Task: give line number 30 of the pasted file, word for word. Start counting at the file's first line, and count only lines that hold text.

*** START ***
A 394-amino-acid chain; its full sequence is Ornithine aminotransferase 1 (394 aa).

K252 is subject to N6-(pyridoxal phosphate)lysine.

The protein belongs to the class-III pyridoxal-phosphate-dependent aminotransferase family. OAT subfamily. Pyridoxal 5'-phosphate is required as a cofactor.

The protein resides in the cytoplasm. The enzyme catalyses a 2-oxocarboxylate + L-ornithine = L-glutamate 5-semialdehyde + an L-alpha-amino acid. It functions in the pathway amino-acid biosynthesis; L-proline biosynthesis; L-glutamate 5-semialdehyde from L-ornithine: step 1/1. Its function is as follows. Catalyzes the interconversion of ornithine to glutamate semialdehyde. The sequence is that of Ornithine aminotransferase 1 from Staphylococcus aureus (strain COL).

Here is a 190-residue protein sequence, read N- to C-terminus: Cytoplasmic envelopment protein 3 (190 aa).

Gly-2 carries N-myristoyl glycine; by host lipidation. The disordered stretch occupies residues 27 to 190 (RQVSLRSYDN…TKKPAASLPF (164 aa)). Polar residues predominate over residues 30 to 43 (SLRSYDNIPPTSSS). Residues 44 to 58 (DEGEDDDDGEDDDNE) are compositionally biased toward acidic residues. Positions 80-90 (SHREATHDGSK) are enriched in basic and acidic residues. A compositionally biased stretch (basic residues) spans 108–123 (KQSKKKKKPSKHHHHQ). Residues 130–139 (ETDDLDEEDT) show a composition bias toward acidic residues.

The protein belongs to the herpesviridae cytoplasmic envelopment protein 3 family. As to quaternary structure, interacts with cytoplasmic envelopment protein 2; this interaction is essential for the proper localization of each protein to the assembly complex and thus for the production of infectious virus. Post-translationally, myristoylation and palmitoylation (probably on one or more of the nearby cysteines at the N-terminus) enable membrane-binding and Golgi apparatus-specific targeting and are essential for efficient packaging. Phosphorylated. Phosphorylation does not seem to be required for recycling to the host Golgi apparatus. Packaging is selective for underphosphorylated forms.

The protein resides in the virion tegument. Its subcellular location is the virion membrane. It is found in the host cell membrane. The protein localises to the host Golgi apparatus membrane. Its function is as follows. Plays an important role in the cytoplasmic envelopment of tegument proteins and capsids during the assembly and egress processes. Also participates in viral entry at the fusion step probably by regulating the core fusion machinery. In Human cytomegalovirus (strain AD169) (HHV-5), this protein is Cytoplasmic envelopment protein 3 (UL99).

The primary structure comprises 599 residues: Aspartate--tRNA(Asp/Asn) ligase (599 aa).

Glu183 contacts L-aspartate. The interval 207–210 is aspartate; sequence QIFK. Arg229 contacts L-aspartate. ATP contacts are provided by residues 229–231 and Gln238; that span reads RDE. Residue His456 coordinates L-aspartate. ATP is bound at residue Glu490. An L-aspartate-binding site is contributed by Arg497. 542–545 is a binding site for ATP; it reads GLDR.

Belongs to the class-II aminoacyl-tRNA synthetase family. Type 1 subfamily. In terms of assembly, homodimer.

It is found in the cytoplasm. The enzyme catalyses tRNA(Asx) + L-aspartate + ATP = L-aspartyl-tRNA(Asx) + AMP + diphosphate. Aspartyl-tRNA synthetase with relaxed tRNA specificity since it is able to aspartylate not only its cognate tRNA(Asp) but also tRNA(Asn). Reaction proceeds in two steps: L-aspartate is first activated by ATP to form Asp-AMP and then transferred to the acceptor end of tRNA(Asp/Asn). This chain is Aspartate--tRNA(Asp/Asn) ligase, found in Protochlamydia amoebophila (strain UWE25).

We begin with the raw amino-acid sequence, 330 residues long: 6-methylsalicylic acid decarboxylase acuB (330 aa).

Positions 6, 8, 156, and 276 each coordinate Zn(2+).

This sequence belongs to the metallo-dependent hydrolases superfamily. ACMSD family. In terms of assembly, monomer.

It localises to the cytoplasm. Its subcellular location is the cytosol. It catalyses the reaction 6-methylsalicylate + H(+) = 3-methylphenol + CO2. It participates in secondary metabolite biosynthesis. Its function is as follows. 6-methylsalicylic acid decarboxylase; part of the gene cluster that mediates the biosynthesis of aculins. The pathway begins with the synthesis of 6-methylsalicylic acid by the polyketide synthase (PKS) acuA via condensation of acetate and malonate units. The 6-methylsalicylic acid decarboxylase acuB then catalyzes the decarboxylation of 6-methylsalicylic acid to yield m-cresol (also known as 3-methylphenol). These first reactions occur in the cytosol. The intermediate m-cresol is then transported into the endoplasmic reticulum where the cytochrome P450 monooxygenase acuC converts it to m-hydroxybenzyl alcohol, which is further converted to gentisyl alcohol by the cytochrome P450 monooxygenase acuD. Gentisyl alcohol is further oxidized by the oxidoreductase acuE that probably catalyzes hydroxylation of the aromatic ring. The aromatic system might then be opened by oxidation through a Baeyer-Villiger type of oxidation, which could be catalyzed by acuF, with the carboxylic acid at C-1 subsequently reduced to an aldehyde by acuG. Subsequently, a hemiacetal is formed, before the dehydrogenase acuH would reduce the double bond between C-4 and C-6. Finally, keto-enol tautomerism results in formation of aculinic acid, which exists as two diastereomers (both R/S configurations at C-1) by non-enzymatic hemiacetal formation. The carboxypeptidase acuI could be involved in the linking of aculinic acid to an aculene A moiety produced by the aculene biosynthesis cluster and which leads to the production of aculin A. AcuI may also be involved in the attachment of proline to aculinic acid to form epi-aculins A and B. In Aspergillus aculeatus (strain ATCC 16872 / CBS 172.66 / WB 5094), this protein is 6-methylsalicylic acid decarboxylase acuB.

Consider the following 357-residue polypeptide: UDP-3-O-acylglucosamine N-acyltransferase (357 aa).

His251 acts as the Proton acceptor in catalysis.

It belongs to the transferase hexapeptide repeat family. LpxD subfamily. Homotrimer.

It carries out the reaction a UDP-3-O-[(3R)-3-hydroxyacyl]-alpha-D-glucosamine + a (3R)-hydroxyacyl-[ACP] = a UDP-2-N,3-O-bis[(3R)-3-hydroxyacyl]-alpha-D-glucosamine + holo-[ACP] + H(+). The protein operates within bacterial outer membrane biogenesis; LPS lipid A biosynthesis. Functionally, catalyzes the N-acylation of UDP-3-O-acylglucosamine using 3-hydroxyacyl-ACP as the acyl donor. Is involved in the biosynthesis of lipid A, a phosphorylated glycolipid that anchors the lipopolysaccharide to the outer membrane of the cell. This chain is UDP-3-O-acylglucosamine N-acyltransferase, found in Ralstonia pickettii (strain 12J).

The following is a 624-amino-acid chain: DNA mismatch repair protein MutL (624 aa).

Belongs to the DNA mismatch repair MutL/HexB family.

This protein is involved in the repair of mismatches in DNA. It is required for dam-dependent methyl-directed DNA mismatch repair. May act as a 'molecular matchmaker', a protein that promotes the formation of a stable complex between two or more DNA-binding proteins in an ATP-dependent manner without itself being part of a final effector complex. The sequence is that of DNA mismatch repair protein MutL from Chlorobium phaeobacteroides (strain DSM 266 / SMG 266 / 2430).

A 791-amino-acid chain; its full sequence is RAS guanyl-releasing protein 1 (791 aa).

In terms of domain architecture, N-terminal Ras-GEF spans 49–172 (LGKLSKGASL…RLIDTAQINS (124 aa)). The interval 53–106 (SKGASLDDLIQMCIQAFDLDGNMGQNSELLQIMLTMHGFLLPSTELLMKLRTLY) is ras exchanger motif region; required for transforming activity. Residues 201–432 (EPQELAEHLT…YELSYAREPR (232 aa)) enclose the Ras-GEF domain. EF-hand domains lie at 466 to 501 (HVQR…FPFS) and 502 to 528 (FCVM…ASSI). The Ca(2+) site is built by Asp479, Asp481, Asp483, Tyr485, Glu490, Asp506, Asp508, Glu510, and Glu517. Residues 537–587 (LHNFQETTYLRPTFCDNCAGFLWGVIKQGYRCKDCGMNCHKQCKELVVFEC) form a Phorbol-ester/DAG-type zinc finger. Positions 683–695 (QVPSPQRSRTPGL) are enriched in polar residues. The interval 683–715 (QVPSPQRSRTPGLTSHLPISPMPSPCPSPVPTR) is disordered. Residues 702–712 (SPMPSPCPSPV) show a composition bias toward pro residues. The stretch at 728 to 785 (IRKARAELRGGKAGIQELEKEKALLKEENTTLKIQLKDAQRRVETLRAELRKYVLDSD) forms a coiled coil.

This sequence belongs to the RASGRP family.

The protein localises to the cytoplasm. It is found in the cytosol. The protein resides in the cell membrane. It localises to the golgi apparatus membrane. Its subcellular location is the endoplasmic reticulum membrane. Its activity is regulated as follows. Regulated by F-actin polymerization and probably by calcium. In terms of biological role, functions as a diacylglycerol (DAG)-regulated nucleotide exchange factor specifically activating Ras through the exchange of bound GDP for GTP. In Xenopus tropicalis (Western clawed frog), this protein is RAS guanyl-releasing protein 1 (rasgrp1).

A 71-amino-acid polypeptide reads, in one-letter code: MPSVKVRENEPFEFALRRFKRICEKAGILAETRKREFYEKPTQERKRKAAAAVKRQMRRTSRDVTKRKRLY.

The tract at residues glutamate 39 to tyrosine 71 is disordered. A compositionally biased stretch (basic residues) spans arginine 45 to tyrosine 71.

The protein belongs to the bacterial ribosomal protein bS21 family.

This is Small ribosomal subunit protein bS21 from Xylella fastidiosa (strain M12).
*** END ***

The protein belongs to the bacterial ribosomal protein bS21 family.